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It may not seem like it but Flower is a game about explosions.
I'm a gust of wind that picks a single petal from a flower then whooshes off with it. The petal flicks around, a toy in a puppy's mouth, as I zoom downhill, parting the grass like a meadow Moses. When I hit more clusters of flowers they spring to life and add new petals to my swirl. Color spreads through the nearby plants, glowing with life and vibrancy. It's an explosion, just a peaceful explosion of growth and natural beauty instead of propellant. Shockwaves emit from a central point, and stones tilt away as the force washes over them. It may not be a fireball, but I think Mr. Torgue would be proud all the same.
Flower is the kind of arty indie game that could easily have been hippy-dippy goop. It isn't, and one of the things that saves it is being wordless. No italicized poetry appears in the sky, at no point does the voice of Mother Earth berate humanity for inventing roads. In fact, Flower incorporates man-made constructions in its later levels. Bleak skyscrapers are bad but it's fine with windmills, streetlights, and so on.
It's not a game that wants you to tear up the pavement, but it would like you to appreciate parks and gardens. I finished it with a powerful urge to plant something.
When I try to leave the meadow I slow down, then get buffeted back on track. While zhuzhing down a gully I miss some pink flowers and try to turn back, but am fought by the wind all the way except that I am also a wind? Unless I'm like an invisible petal wizard or something. You have to go with the flow or it'll fight you, but when you relax into it and let the shape of the landscape guide you, Flower coaxes you into a real state of relaxation and saying "ooh" every five minutes.
You know how great the wind blowing through trees in The Witcher 3 is? It's that, but instead of playing as Geralt following tracks from a murder scene you are the wind rattling leaves around.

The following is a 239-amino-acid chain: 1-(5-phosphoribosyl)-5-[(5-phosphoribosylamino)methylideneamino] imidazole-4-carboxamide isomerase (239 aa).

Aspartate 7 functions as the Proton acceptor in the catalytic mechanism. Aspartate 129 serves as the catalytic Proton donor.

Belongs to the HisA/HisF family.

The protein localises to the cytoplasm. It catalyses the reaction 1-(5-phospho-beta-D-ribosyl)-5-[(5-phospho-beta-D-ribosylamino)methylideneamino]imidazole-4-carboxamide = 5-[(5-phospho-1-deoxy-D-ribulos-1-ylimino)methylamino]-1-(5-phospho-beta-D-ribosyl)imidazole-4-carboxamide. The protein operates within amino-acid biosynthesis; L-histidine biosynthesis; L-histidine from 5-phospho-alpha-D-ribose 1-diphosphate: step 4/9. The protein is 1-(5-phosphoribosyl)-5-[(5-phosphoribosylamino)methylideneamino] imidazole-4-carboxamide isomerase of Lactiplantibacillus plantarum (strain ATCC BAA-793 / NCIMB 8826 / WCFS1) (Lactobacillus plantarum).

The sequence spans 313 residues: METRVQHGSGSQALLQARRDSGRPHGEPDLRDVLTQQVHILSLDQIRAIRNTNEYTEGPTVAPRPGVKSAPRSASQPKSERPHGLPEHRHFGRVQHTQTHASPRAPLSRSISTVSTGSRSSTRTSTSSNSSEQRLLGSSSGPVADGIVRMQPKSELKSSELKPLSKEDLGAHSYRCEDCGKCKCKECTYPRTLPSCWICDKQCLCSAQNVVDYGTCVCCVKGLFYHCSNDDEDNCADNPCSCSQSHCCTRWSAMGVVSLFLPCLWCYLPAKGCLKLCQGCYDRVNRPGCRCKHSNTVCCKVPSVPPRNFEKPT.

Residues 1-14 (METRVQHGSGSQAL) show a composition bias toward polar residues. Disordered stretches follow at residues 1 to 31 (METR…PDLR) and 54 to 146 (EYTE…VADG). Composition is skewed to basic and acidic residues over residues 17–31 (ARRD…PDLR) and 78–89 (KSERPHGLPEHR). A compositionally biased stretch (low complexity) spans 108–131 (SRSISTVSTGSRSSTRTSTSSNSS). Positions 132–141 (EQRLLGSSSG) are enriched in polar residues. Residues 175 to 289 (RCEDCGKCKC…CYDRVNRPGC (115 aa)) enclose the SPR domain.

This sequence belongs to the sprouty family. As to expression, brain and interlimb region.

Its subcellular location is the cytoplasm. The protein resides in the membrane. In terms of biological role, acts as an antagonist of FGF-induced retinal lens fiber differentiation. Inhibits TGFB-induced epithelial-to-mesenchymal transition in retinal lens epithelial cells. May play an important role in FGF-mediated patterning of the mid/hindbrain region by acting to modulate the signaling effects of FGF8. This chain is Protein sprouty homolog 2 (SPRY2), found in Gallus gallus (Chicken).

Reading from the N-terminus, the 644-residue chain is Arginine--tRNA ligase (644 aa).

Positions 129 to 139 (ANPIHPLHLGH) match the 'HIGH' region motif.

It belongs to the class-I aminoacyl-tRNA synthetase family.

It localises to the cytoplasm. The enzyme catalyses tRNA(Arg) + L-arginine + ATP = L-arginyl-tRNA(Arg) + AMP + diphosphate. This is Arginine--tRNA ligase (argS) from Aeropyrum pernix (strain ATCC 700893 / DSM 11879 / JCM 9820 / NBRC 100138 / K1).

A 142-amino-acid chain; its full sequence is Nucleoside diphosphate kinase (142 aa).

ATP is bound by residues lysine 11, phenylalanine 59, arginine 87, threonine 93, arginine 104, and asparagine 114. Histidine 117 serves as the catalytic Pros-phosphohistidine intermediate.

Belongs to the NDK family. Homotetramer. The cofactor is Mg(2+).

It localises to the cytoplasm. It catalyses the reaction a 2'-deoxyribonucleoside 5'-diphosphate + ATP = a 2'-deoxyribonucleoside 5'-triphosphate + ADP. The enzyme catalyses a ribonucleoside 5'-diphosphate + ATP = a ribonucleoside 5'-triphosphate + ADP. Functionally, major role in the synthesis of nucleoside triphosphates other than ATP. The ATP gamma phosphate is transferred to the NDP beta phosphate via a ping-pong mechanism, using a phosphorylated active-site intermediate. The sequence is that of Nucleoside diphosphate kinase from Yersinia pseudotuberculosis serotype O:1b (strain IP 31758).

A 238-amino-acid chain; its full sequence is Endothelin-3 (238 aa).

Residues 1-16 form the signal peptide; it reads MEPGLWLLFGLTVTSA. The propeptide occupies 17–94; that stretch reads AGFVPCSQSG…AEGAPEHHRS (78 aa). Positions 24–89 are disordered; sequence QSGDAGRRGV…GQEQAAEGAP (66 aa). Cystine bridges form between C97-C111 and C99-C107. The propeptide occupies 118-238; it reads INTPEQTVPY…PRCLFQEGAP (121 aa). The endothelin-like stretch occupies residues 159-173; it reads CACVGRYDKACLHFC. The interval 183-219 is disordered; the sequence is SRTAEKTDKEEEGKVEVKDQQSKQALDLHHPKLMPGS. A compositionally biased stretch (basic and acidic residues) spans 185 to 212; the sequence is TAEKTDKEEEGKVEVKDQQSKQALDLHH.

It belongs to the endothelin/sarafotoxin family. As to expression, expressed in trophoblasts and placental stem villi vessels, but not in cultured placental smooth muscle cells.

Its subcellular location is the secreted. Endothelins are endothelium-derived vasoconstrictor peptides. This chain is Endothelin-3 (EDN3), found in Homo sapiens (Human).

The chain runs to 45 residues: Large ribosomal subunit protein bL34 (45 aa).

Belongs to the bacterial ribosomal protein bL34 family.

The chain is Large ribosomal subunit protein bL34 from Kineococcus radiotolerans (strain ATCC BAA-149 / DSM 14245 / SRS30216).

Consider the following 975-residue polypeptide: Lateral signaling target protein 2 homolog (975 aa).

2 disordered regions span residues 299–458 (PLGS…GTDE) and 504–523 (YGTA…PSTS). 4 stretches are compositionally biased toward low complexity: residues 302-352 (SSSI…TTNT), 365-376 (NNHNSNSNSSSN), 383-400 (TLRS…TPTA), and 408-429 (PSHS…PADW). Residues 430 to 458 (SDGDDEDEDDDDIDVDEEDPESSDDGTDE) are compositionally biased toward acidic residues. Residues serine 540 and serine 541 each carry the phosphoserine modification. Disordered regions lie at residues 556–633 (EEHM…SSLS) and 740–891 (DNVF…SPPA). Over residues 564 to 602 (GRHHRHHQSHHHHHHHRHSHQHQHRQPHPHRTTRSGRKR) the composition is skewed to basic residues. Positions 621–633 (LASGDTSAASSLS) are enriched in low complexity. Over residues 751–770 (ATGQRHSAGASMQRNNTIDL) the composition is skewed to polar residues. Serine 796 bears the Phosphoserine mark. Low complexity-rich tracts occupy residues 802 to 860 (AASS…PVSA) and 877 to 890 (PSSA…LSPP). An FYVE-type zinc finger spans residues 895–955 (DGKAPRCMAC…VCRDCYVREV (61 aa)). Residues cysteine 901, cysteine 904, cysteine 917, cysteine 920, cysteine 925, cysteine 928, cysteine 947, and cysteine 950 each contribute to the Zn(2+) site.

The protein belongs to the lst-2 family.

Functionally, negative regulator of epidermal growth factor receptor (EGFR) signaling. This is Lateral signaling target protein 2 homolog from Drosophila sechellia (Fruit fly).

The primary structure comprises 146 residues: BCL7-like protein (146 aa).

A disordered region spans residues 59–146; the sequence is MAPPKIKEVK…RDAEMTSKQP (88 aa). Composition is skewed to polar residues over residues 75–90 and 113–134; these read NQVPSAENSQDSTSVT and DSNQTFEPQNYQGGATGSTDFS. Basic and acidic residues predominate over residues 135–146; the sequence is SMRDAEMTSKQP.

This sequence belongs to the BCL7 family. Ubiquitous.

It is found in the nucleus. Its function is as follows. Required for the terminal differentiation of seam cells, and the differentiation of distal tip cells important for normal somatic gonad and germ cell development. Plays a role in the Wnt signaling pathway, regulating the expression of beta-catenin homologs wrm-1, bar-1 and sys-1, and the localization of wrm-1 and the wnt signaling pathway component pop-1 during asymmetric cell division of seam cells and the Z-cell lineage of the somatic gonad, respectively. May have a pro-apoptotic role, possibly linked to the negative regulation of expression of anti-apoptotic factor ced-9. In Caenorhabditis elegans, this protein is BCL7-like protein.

I've always been a little annoyed that Flower was a PlayStation 3 exclusive. I liked Flow quite a bit, it was dreamy and trippy and just artsy-fartsy enough to avoid feeling silly, and I was really looking forward to trying a bigger and deeper and more sophisticated followup—but not to the point that I was willing to buy a PS3 for it.
I supposed I've harbored a bit of a grudge in the decade since, especially after thatgamecompany's next game, Journey, was also exclusive to the PS3. Anyway, none of that matters now because as of today, to mark its tenth anniversary, it's available on Steam, GOG, and the Epic Games Store.
Flower is a simple exploration game in which you take control of the wind and guide it across lush landscapes, changing them in different ways as you go. It's "an incredibly personal and emotional experience," which is perhaps laying it on a bit thick, but Flower won numerous awards when it was new, including the "Best Independent Game Fueled by Dew" in the 2009 Spike VGAs, Playboy's "Best Indie Game" of 2009, and "Casual Game of the Year" award from the Academy of Interactive Arts and Sciences. In 2011 it was selected to be one of 80 games showcased in a videogame exhibition at the Smithsonian, and two years later was added to its permanent collection.
So it's really good, if you like that sort of thing, and now you don't need a PS3 to play it. And in case you missed it, Journey is coming to PC too—no date on that yet, though.